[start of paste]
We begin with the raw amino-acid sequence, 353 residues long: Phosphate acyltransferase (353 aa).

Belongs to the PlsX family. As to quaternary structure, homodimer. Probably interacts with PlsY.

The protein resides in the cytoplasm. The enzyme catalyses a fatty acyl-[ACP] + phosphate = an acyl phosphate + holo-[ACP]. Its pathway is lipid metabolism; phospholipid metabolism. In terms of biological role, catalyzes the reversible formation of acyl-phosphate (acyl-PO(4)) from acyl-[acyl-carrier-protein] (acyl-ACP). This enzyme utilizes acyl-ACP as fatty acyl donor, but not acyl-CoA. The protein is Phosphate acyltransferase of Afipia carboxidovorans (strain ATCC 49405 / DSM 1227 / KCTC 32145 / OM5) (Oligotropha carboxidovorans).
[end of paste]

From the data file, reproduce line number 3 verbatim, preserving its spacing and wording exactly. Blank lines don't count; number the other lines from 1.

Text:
The protein resides in the cytoplasm. The enzyme catalyses a fatty acyl-[ACP] + phosphate = an acyl phosphate + holo-[ACP]. Its pathway is lipid metabolism; phospholipid metabolism. In terms of biological role, catalyzes the reversible formation of acyl-phosphate (acyl-PO(4)) from acyl-[acyl-carrier-protein] (acyl-ACP). This enzyme utilizes acyl-ACP as fatty acyl donor, but not acyl-CoA. The protein is Phosphate acyltransferase of Afipia carboxidovorans (strain ATCC 49405 / DSM 1227 / KCTC 32145 / OM5) (Oligotropha carboxidovorans).